Producing food and ensuring nutrition security, protecting the environment and restoring biodiversity, building sustainable and fair food systems: That’s the promise of agroecology.
2020 has not turned out as planned. As the COVID-19 pandemic continues to impact populations around the world, governments have been forced to take a fresh look at their spending and how to meet additional costs of pandemic response as they expect a fall in revenue. Budget information has become even more critical.
I will begin by presenting to you excerpts from the message from UN Secretary-General António Guterres on the International Day of Non-Violence.
The COVID-19 pandemic continues to spread with over 1 million lives tragically lost so far. Living with the novel coronavirus has been a challenge like no other, but the world is adapting.
School reopening doesn’t mean that education is back on course. For a start, schools remain closed in over 50 countries, affecting more than 800 million students. The poorest ones may never make it back to school, driven by poverty into child labour or early marriage. Distance learning has been out of reach for one third of the 1.6 billion students affected worldwide by school closures. They may disengage altogether if school closures continue.
Limited liability protection for shareholders in joint stock companies was introduced to encourage investments in them. However, it has encouraged irresponsibility, causing much harm while generating profits without responsibility.
Limited liability limits responsibility
Columbia Law School’s Professor Katarina Pistor
has extended her critique of the legal system to emphasize the implications of such limited liability. Limited liability encourages shareholders not to pay attention to the harm corporations they invest in may do.
Access to technology which is relatively inexpensive to deploy can have a life-changing impact for rural women, social scientist Valentina Rotondi told IPS.
The impact of Covid-19 on supply chains and food security has dealt a blow to the already faltering global development ambition of ending hunger.
Despite the World Food Programme (WFP) being awarded the 2020 Nobel Peace Prize for its work in addressing global hunger, sustainable food systems expert Emile Frison believes a lot more needs to be done. This includes the rethinking of approaches to agricultural production, establishing deeper relationships between consumers and producers, and taking a wholistic approach towards socio-economic factors.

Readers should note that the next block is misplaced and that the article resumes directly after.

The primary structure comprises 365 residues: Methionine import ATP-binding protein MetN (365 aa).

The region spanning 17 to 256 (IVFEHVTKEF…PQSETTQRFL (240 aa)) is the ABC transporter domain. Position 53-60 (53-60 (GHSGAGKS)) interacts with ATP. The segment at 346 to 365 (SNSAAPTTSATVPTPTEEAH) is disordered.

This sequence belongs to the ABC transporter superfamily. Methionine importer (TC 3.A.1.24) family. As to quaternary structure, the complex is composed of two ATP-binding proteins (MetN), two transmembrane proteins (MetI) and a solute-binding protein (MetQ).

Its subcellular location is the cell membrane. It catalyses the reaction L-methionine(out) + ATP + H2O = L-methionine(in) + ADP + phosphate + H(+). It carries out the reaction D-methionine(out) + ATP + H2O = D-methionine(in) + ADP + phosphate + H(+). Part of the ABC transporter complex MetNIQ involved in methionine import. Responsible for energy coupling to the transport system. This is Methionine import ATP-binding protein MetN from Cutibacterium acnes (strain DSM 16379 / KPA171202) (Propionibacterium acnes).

Food is high on the political agenda. The need to make food systems more resilient to external shocks like climate change and Covid-19 is now well acknowledged among states and other actors. Green, healthy, and inclusive food systems should become the new normal. But to make this happen we need to reshape the entire food system, with citizens driving bottom-up innovations.
More than half a year after the World Health Organization declared
the COVID-19 outbreak a pandemic, governments are continuing to waste precious time and energy restricting human rights rather than focusing on fighting the virus.
Nine months into the pandemic, Europe remains one of the regions worst affected by COVID-19. Ten of the 20 countries with the highest death count per million people
are European. The other ten are in the Americas. This includes the US, which has the highest number of confirmed cases and deaths in the world.
As the United Nations plans to commemorate its annual UN Day, come October 24, Secretary-General Antonio Guterres is presiding over a world body which has remained locked down since last March because of the spreading coronavirus pandemic.
This week the world’s Ministers of Finance and Central Bank Governors meet virtually at the 2020 Annual Meetings
of the International Monetary Fund and the World Bank and decide on the fate of the world.
This year’s gathering is particularly important, given that the world is confronting an unprecedented crisis. Governments are struggling to finance emergency care and urgent socioeconomic support to cope with the COVID19 pandemic.
In the glitzy Dolby Theater in Hollywood Heights, with stars dressed in hundred thousand-dollar garbs, Parasite
—a film about inequality, class tension and the fault lines of capitalism—won big. I couldn’t help but recall South Korean director Bong Joon-ho’s earlier 2013 film, Snowpiercer
With extreme poverty (living on $1.90 a day) projected to rise for the first time in over 20 years, a new study has concluded that global poverty eradication efforts could be futile in the absence of forests and trees.
The phenomenal rise in extreme poverty -– for the first time in 20 years -- has been accompanied by an upsurge in the incomes of the world’s billionaires and the super-rich.
Digital technology has been crucial in ensuring community and connection during the coronavirus pandemic and subsequent lockdowns. And its shown that collaboration between the private and public sector can ensure that digital technology continues to advance in a way that improves people’s lives under crises, experts said on Tuesday, Oct. 13.
Indigenous peoples and local communities offer the best hope for solutions to our planetary emergency. These solutions are grounded in traditional, time-tested practices and knowledge.